A decision to not drink alcohol is not weird

I don’t consume alcoholic drinks; does that make me weird?

I have the pleasure of belonging to Rotary Club of Greenfield. We just held an event in which we collected more than $50,000, which will be donated to various Hancock County charitable organizations. Rotary is an amazing group.

For my entire life, some people have thought of me as weird. I know I love to tease, tell jokes, and try to help people have fun. I think that’s part of the job of a good benefit auctioneer. But what I’m talking about as weird is, for my entire life, I have made my own personal decision not to consume alcoholic beverages.

This decision came actually when I was a kid. In my mind, I was fortunate enough to personally know two sheriffs who were serving when I was 7 to 22. When I was 21, I was hired as a reserve deputy sheriff myself, but by that time, my own opinion and decision was already made and rock-solid.

Yes, I’ve never taken a drink of an alcoholic beverage. So how do I know I don’t like the taste? I don’t, but that has nothing to do with my decision.

You see, when I was a young kid, Bob Sebastian was the sheriff. I loved to go with him on any call he would take me on. He also lived in the jail and would let me hang around and see everything. Just like Opie Taylor talked about seeing Otis with a snootful, as a kid I saw my share of drunks. Some were happy-go-lucky, some were crying, and some were downright mean.

As a kid, I decided I would never let anything interfere with me making what I feel are right decisions. From when I was a kid, I know I’ve always been looked on as weird. Even in high school, I got to figuring out what was going to happen when a few friends would ask if I wanted to do the driving when we cruised from Burger Chef to McDonald’s. It was a dead giveaway when they invited me to bring my Statler Brothers eight-track tape.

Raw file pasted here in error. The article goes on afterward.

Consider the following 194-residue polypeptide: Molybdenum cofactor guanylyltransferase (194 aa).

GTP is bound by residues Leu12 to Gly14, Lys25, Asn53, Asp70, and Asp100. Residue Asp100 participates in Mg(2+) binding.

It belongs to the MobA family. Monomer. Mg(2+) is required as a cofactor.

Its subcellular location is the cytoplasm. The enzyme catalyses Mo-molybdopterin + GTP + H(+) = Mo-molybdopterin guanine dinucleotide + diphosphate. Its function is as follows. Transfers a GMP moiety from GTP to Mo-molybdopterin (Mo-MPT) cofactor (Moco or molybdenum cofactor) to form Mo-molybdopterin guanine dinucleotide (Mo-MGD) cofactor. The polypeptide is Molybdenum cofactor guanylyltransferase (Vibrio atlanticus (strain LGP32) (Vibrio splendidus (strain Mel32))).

I didn’t agree with their decisions to drink; however I held true to myself, and I know I gained much respect from them all. It may have taken a little bit of time, but I’m sure my high school classmates will echo that thought even today.

We were and always will be friends, but I was just a little weird. Actually, the parties that went on at Ball State were the best thing to happen to me. It was at that time I started a tradition that is still going on today. I would take my own half-gallon of milk to a college party. Oh, the jokes that were told about me were funny, funny, funny. But, when I was done with my milk, I slipped out and went to the library.

No doubt that is why I graduated with a bachelor’s degree in criminal justice and corrections. When I started working in probation 34 years ago, I knew my decision to not drink put me right where I needed to be. It has been amazing to see the faces of people, even kids, when I tell them they can’t drink. I can look them right in the eye and assure them it can be done.

What I love even better is when they come to me years later and thank me for that example. I don’t think of myself as better than anyone else, but I do feel people working with the public should hold themselves to a higher standard. I have chosen to make sure they know, yes, you can succeed, and you will never see me sway from that decision.

Now to explain the Rotary event I started with. My Rotarian friends know I’m weird, but I don’t even have to bring my own milk anymore as some of my friends always have it for me when I’m at a Rotary event.

Again, I was asked in amazement, “Are you serious that milk is all you drink?”

My answer: “Absolutely not, I love iced tea. too.”

Wayne Addison is chief probation officer for the Hancock County Probation Department. Send comments to dr-editorial@greenfieldreporter.com.